Endocrine Abstracts (2017) 50 P056 | DOI: 10.1530/endoabs.50.P056

Audit on parathyroid scans in patients with surgically managed primary hyperparathyroidism

Carolina Gherman-Ciolac, Leoni Lekkakou & Harit Buch


Wolverhampton Diabetes and Endocrine Centre, New Cross Hospital, Wolverhampton, UK.


Background: Management of PHPT includes successful localization of parathyroid adenoma(s) by nuclear imaging and ultrasound scans allowing focused or minimally invasive surgery. Our aim was to assess the accuracy of parathyroid imaging in surgically-treated patients with primary hyperparathyroidism (PHPT) by correlating the imaging findings with surgical findings and cure of hyperparathyroidism. We also compared the surgical outcomes in patients with concordant and discordant imaging.

Patients and methods: We performed a retrospective review of 92 patients who were operated for PHPT between 2012 and 2016. Mean age 62±24 years, calcium 3.37±0.9 mmol/l, PTH 27.47±24.39 pmol/l. 82 patients had both ultrasound and 99mTc-MIBI/123I subtraction SPECT/CT scans. Findings on both scan - individually and together - were compared with surgical findings and outcomes using pre-defined criteria.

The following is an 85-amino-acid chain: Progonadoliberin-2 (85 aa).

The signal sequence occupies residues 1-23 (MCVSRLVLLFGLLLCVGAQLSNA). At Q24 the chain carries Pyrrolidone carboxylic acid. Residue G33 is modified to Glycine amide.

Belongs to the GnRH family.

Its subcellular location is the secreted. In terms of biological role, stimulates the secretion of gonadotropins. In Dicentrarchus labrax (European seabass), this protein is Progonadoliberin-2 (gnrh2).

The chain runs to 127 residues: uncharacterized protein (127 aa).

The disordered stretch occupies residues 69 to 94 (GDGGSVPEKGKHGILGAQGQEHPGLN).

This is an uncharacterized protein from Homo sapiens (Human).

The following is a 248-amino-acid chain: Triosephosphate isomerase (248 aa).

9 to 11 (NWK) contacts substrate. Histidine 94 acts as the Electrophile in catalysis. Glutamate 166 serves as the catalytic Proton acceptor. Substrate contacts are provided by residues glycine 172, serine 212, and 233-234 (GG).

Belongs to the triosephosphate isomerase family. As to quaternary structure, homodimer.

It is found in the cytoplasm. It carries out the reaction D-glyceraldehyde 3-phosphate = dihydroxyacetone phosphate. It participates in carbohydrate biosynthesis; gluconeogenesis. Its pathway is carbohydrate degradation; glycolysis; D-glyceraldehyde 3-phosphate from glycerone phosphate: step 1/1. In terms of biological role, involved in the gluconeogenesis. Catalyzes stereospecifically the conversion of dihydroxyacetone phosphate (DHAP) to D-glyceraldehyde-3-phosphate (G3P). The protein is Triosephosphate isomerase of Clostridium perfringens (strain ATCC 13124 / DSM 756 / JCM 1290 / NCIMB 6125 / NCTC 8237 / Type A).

Results: 50(62%) patients had concordant scans and 32(38%) had discordant results. Of the latter, in 27(31%) patients one or both scans failed to localise an adenoma and in 5(6%) patients adenoma was localised on opposite sides. Cure rate was 84% and 94% (P=ns) in patients with discordant and concordant imaging respectively. Patients with discordant scans had lower calcium, lower PTH and smaller adenoma, which weighed less as compared to those with concordant scans (P<0.05 for weight, P=ns for rest). The sensitivity and positive predicted value (PPV) of radionuclide (81% and 90%) and ultrasound scans (76% and 88%) were comparable, while concordance imaging had a sensitivity of 66% with PPV of 96%.

Conclusion: Sensitivity and PPV of US and RN scans was comparable and in line with published values in the literature. Discordance rate was high and in a majority of patients it was due to non-localisation. Cure rate for patients with discordant scans was lower than in patients with concordant scans, but the difference was not statistically significant, possible due to small numbers.

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